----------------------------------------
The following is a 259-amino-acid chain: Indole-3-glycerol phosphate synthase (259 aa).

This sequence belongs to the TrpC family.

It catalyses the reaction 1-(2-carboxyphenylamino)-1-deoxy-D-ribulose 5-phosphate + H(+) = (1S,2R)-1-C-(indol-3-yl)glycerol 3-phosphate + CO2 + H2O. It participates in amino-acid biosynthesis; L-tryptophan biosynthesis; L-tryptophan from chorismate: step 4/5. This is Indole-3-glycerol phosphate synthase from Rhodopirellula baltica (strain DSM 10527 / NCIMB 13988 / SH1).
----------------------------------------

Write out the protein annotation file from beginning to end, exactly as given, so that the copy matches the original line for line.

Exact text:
The following is a 259-amino-acid chain: Indole-3-glycerol phosphate synthase (259 aa).

This sequence belongs to the TrpC family.

It catalyses the reaction 1-(2-carboxyphenylamino)-1-deoxy-D-ribulose 5-phosphate + H(+) = (1S,2R)-1-C-(indol-3-yl)glycerol 3-phosphate + CO2 + H2O. It participates in amino-acid biosynthesis; L-tryptophan biosynthesis; L-tryptophan from chorismate: step 4/5. This is Indole-3-glycerol phosphate synthase from Rhodopirellula baltica (strain DSM 10527 / NCIMB 13988 / SH1).